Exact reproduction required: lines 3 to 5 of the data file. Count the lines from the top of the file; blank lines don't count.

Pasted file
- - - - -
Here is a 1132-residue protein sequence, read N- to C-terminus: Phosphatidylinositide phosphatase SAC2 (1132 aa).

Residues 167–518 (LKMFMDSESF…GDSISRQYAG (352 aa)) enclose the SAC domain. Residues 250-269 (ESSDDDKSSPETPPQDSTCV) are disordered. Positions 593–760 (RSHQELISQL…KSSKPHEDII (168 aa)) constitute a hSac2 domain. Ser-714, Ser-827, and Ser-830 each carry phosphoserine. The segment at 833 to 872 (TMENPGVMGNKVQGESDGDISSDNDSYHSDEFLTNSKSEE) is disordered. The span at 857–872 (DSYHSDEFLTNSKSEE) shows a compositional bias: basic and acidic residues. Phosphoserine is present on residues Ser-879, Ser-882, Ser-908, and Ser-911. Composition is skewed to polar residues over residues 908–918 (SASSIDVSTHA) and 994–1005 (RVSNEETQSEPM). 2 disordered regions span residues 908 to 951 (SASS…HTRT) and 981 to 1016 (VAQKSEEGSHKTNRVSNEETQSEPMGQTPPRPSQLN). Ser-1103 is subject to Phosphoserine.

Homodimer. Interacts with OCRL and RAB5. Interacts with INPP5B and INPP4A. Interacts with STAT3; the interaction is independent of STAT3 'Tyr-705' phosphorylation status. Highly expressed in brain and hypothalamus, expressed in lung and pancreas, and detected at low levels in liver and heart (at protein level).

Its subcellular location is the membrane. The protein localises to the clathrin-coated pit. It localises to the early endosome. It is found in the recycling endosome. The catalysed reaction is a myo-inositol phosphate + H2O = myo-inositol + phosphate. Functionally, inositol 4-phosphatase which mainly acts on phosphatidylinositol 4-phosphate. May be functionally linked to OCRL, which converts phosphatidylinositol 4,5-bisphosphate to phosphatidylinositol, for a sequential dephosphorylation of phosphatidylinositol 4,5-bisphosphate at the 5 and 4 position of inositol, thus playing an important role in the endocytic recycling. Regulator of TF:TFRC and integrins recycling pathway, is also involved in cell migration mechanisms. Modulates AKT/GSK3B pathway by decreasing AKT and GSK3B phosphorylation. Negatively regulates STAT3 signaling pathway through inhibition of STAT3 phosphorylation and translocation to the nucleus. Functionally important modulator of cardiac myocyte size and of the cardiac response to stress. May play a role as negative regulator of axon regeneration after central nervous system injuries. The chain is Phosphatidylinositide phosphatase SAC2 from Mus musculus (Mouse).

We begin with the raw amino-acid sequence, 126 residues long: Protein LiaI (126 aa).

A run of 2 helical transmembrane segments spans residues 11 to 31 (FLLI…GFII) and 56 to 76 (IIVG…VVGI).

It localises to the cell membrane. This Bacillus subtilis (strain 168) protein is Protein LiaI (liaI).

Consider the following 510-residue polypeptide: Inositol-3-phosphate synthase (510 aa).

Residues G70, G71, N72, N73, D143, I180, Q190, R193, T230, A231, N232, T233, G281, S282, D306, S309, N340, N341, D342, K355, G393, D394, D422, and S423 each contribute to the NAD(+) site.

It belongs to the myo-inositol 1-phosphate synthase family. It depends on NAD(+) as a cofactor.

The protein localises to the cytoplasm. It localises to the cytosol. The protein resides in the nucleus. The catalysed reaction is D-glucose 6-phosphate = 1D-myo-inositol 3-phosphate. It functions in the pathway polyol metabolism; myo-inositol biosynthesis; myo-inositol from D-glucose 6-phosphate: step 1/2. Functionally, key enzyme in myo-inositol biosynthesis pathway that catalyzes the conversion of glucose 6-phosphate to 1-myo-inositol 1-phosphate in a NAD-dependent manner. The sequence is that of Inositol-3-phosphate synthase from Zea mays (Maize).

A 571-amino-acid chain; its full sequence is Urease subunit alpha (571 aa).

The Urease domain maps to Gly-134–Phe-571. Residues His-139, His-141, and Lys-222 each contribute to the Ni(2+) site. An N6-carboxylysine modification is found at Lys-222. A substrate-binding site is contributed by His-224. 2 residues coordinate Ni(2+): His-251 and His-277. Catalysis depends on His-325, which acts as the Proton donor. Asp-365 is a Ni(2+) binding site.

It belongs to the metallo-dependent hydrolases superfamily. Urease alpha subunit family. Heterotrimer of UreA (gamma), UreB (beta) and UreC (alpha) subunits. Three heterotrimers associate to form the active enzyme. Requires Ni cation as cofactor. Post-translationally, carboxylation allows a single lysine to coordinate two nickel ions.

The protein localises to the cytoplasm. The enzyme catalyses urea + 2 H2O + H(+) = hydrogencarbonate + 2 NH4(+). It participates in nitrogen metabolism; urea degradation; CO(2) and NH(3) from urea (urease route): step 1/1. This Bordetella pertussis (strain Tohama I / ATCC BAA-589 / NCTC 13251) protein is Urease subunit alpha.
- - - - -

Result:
Homodimer. Interacts with OCRL and RAB5. Interacts with INPP5B and INPP4A. Interacts with STAT3; the interaction is independent of STAT3 'Tyr-705' phosphorylation status. Highly expressed in brain and hypothalamus, expressed in lung and pancreas, and detected at low levels in liver and heart (at protein level).

Its subcellular location is the membrane. The protein localises to the clathrin-coated pit. It localises to the early endosome. It is found in the recycling endosome. The catalysed reaction is a myo-inositol phosphate + H2O = myo-inositol + phosphate. Functionally, inositol 4-phosphatase which mainly acts on phosphatidylinositol 4-phosphate. May be functionally linked to OCRL, which converts phosphatidylinositol 4,5-bisphosphate to phosphatidylinositol, for a sequential dephosphorylation of phosphatidylinositol 4,5-bisphosphate at the 5 and 4 position of inositol, thus playing an important role in the endocytic recycling. Regulator of TF:TFRC and integrins recycling pathway, is also involved in cell migration mechanisms. Modulates AKT/GSK3B pathway by decreasing AKT and GSK3B phosphorylation. Negatively regulates STAT3 signaling pathway through inhibition of STAT3 phosphorylation and translocation to the nucleus. Functionally important modulator of cardiac myocyte size and of the cardiac response to stress. May play a role as negative regulator of axon regeneration after central nervous system injuries. The chain is Phosphatidylinositide phosphatase SAC2 from Mus musculus (Mouse).

We begin with the raw amino-acid sequence, 126 residues long: Protein LiaI (126 aa).